The truth is, I had my priorities a bit misplaced at that time as a young husband and father. When I realized what was happening, that I was trading my outdoors dreams for the time I was needed most at home, I relinquished my spot here and wrote a goodbye column about realizing that while the outdoors was important and enjoyable, my faith and family were more so.

It took a while for me to get it all straightened out. But eventually, I did, and eventually, I found myself writing again, and to a great degree, it was all because of my friendship — no, my brotherhood — with John. He never criticized me, he never judged me, and instead, he just kept encouraging me, kept praying for me, and kept being my friend.

One day in that era, he showed up and told me that he had something for me in the car, or in the “caaahhh,” as it sounded in the Bostonian accent that he never outgrew.

When he opened the car’s backdoor, he pulled out a framed and matted copy of the column I had written, and a few photos of the young family that needed me more than the deer woods or the duck blind did.

So, you’ll understand why I got a little teary eyed yesterday looking at that prized possession and thinking of that incredible friendship, along with a sad occasion 12 months ago today.

But I also smiled, because that’s the kind of person that my friend John was, always giving, always encouraging, always lending a helping hand.

To my knowledge, John had rarely, if ever, gone fishing and I don’t recall him saying that he ever went hunting. But while he never knew what it was like to hear the whisper of mallard wings over a decoy spread, to tense up at the sight of a buck trotting after a doe on a frosty November morning, or the thrill of a largemouth bass blowing up a topwater plug, he entered my world by reading the drivel that I wrote in this spot on a weekly basis.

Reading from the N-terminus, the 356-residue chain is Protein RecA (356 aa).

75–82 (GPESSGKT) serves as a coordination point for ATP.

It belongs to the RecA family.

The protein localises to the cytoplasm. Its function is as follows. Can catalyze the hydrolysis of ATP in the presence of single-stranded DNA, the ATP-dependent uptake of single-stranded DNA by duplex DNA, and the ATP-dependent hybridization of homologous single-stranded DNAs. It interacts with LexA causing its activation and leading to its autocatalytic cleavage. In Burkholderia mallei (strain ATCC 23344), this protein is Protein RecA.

He also knew that the outdoors and writing about it has been my livelihood since 2001. And ever since that crazy career path developed — one that I never sought but one that came calling for me anyway — he was always there to help me keep my priorities grounded in my Christian faith, my family, and then all of the other stuff, in that order.

In fact, he regularly tried to help me out in my work, texting me, e-mailing me, or calling me about a story that he had read of some big buck, a huge fish, or some sort of crazy outdoor tale.

I never had the heart to tell him that sometimes, I not only knew about his tip, but had actually already written something about it. Because I realized that, like always, he was in my corner and trying to help make my life a little better and a little easier, even though I was an outdoor writer in a world that he knew very little about.

I won’t lie, I’ve had trouble saying goodbye to John, and in many ways, I can’t wait for this year to come to a merciful end. It’s been tough, in so many ways, especially since that sorrowful day in January when the text that I had dreaded finally came in and confirmed the awful news.

But I’m also a bit more determined to keep my priorities right, to see what’s good in this crazy world, and to be more like my friend John.

And because of that, even though I won’t see or speak to him again until the other side of Creation, he lives on.

On what could be a somber Black Friday filled with memories and tears, I think instead that I’ll smile, look for someone to encourage, and try to make their day a little brighter and their life a little easier, even if our worlds are far apart.

Thanks John, I owe you.